We just received a roll of six typographic posters sent to us from ad agency Publicis Mojo in Sydney. But these aren’t ads. Instead, Mojo creative director Micah Walker tells us the poster project, entitled Words To Work By, is the first of a series of self-initiated projects that will see the agency link up and work with various different artists and designers…
Peter Saville on what’s wrong with design education in the UK
It’s a double dose of Peter Saville on the CR blog today, as we bring you some highlights of the Q&A section of his President’s Lecture for D&AD, which took place in Logan Hall in London last week. Saville discussed a variety of topics, ranging from his recent contemporary art projects to what he thinks of Banksy. Watch clips of the talk here.
London-based screenprinting club, Print Club London is hosting another show of screenprints following the success of last years Blisters On My Fingers exhibition. Like last year, there will be 35 exhibiting artists (last year’s artists included Jon Burgerman, Steve Wilson, Richard Hogg, Serge Seidlitz, Jody Barton, Andrew Rae and Si Scott), 35 editioned and signed prints by each, selling for £35 a piece. Only this year, Print Club is offering the chance for all and sundry to be in the show which will take place in July at MC Motors in Dalston, London…
Street Art at Tate Modern, installation view, © Tate Photography
As Banksy’s forays into the world of the white cube have shown, the meeting of grafitti art and the formal art establishment can be an uneasy one. This is reiterated in the current exhibition at Tate Modern, titled simply Street Art, which sees six international “urban” artists create artworks for the façade of the iconic building. The talent of the artists – who include Faile, JR, Nunca, Os Gemeos, Sixeart and the much-admired Blu – cannot be faulted but the method of display feels lazy, with all the works displayed on one side of the museum (to maximise the view when crossing over the Millennium Bridge presumably) where they compete with one another for attention.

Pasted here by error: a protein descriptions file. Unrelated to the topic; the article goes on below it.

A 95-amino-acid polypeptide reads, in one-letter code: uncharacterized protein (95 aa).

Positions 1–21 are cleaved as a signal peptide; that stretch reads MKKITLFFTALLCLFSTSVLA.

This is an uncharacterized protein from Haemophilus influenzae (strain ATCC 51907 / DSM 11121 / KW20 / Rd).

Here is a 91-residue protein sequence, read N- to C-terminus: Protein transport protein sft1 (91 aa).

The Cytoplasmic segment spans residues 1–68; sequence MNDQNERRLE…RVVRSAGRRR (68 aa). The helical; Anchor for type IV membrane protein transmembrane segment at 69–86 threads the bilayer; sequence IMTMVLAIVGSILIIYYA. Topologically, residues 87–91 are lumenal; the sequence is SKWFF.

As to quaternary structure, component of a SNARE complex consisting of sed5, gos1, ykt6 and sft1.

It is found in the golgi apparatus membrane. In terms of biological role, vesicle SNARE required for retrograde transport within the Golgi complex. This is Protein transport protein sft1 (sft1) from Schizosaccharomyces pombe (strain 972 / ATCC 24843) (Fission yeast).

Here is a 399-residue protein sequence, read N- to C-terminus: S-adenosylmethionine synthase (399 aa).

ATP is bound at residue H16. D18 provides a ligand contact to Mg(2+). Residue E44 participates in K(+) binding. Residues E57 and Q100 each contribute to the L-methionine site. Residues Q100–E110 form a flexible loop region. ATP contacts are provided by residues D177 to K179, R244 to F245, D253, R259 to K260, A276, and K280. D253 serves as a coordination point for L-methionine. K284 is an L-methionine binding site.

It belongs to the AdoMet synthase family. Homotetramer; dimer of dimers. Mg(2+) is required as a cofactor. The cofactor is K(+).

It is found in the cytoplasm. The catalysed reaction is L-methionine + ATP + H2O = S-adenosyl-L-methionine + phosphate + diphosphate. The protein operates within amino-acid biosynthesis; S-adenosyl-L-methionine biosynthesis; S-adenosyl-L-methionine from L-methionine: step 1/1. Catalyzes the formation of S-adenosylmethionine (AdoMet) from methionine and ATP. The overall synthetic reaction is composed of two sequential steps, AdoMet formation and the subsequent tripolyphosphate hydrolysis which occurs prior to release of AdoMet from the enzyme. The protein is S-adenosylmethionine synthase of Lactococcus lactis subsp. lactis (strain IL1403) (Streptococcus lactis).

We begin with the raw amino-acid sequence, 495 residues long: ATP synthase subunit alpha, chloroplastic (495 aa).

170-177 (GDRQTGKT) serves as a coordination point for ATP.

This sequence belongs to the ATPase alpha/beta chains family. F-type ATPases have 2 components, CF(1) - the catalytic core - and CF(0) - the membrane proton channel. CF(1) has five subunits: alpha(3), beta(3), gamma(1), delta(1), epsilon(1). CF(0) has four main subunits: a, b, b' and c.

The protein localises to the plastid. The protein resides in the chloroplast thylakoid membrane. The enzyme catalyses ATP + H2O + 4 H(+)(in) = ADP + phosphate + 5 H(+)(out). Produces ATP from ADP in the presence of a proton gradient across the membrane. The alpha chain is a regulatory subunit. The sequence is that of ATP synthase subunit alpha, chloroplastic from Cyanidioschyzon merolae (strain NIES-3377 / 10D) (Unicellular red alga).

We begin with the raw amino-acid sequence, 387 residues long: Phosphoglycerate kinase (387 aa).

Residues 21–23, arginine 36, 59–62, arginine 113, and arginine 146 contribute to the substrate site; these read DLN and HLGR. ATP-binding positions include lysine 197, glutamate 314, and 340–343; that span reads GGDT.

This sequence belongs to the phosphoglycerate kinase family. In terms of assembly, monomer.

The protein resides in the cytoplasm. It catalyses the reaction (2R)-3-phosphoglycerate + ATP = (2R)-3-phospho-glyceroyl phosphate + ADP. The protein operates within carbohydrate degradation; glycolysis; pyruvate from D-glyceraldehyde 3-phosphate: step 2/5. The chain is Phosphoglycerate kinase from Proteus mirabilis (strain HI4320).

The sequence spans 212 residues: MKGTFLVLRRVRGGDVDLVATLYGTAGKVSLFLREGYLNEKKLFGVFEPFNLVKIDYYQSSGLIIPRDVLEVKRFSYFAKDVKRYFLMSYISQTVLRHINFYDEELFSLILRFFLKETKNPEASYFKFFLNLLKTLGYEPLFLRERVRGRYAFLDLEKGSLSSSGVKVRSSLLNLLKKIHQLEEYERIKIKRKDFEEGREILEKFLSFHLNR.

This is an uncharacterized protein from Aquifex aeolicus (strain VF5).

Ha – only joking. While Banksy is a relative newcomer to the graffiti scene, Blek le Rat has been stencilling, pasting and daubing his way around the world for nearly thirty years. But the perception of Banksy as the pioneer of street art is certainly the one favoured by the media and the art world. As a result, Banksy’s artistic reputation – no doubt helped by his anonymity – has been elevated to near mythical status. While Blek’s reputation, at least beyond the world of street art, is far less well known, a new book of his work looks certain to bring his art to a wider audience and throw up a few more questions on just how influential he’s been.
The Girl with a Pearl Earring Censored, 2005 by Dan Proops
Artist Dan Proops is set to showcase a series of paintings at the Empire Gallery in London from May 1st until 13th. If the surname rings a bell, it might be because he’s the grandson of agony aunt Marjorie Proops, but, as an artist, Proops has gradually been making a name for himself. After featuring in over 25 shows since the age of 14 (exhibiting at some of London’s most prestigious institutions, such as the Cooling Gallery in Cork Street and the Serpentine Gallery) Proops has been attracting acclaim, in part through his painterly reconstructions of computer desktops.